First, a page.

January 5th, 2006

Roman

Sears

Some things don't seem to change very much, and one of those things is Sears.You can slap a paint job on it and rearrange the cash registers but it's still the same old Sears. Which is sometimes comforting. And sometimes nervewracking. Today it was the latter.

I have been doing the research on televisions, because mine died. I had settled on one, if it would fit in my entertainment center. I had a backup plan of another if that didn't work. My choices were Sony first, Toshiba second, 24" analog. Anything larger will not fit.

I also had taken a look at Costco, Best Buy, and Sears, and determined that, lo!, Sears had the best prices and possibly the best selection as well (selection is neck and neck with Best Buy). So I finally decided today was the day I would buy one from Sears. I went there after swimming today, hoping to get it into my rental car, which has a handy hatchback and it looks like enough space.

I measured the Sony and it was too large.So Toshiba it was, because its case is smaller. The 24" Toshiba was there, but had no price. And this is where it went wrong. A salesperson asked if I needed help and I asked her about the price. She looked it up - online, on the Sears website - and it wasn't there.She searched several different ways, most of them not as smart as they could have been, and finally she let me search and I searched just for Toshiba, not wanting to miss anything. And it was not there. She called the warehouse twice and found out they did not have the item.She was unable to locate the model in her little book of televisions. She did find it on bestbuy.com, which wasn't a lot of help...only concluded that it exists, which we know, because it was sitting there.

So she concluded that it is a closeout item. I asked how much and she fumbled some more. Everything she did took forever and she clearly has no idea of how to cut through the crap and get to a price.  I finally told her I could not spend the afternoon there and could she let me know when I could come back and the price would be determined. She took my phone number,said she would call. For some reason she wants to cling to me, it seems, and not involve any other salespeople. Do they work on commission in the electronics department? I know that's the case in some department stores. But it sure doesn't work in my favor, if so.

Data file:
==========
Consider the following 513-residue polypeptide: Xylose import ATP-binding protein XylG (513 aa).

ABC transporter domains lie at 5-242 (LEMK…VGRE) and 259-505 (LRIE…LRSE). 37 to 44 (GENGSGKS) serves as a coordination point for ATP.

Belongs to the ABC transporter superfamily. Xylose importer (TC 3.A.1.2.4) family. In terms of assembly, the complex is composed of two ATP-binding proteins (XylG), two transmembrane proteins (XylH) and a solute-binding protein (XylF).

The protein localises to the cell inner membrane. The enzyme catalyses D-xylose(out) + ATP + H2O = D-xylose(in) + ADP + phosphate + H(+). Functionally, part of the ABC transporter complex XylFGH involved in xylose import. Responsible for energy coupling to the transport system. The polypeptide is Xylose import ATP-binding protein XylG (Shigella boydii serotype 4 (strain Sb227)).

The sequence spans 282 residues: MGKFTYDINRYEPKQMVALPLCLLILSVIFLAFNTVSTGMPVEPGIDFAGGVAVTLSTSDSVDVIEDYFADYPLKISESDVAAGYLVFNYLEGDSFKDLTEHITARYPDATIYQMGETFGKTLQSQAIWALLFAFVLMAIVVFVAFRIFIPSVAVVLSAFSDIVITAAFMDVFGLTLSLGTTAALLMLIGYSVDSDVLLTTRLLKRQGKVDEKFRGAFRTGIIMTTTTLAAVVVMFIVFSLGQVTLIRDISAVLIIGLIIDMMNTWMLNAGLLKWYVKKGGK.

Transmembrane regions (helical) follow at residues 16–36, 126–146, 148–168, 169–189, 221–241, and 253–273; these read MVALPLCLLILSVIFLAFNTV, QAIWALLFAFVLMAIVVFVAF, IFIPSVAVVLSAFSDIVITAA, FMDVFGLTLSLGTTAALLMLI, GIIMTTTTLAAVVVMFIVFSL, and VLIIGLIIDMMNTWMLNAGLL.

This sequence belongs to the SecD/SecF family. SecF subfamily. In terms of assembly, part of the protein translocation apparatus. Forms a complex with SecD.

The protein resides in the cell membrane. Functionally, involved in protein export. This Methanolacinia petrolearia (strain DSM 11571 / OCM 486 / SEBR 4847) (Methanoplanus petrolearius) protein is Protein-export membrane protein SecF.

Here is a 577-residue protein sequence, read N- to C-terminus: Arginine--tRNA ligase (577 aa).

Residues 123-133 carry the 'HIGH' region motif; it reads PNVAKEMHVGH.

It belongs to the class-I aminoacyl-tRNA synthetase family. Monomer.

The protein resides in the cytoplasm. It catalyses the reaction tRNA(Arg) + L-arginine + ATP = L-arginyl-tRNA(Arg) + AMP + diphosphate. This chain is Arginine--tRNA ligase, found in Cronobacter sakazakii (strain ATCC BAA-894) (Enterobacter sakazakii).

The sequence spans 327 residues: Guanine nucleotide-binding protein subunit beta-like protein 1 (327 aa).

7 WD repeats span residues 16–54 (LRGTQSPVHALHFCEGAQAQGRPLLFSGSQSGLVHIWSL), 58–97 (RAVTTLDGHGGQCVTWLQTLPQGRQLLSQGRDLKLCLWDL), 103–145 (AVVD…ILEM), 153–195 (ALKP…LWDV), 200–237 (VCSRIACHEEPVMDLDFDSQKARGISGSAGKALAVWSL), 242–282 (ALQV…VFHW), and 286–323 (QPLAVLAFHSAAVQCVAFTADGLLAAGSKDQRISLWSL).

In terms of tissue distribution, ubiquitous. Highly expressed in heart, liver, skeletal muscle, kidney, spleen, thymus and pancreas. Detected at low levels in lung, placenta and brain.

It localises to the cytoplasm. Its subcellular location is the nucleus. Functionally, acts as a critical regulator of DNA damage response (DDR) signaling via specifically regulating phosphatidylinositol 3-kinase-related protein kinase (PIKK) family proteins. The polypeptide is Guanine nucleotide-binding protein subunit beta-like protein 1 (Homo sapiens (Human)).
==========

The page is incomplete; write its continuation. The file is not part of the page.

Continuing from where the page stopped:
I was SO ready to get in, get out, and I couldn't buy the damn thing!!
Roman

(no subject)

I told Mary of my Sears experience on the phone tonight. "Back!" She shouted, "You must return!" she said, pushing me (figuratively) out the door. "Find someone else and get the price."

I did so. When I arrived at the electronics section the television was still there and still unmarked. I found someone in appliances (across the aisle) to help me. Within seconds he had raced through the Sears computer system to find the model  and the status and the price. He pointed out that the .97 at the end of the price indicates that it is a closeout item. The price was $219.97. And unfortunately there are no more in the warehouse and they can't order any more.

"So you can't sell me that one?" I asked, looking at the store model. He said sure. I asked him how long it had been out there. He said at least a year. I asked about a discount. He said he could only give me 10%. I said that doesn't seem like much for a model that has been  in use for at least a year. He agreed and asked if I had looked next door - Best Buy. Funny. I said yes, but I didn't remember seeing the 24" model there. Finally I left, to look at Best Buy, although I suspected what I would find, and that is what I found: the same model, new, selling for $300.

So there lies my quandary. I can get the used one for $200, no question,  but how long will it last? I feel that if they would give it to me for $150 I would take it right now, so that's going to be my next effort, probably tomorrow afternoon.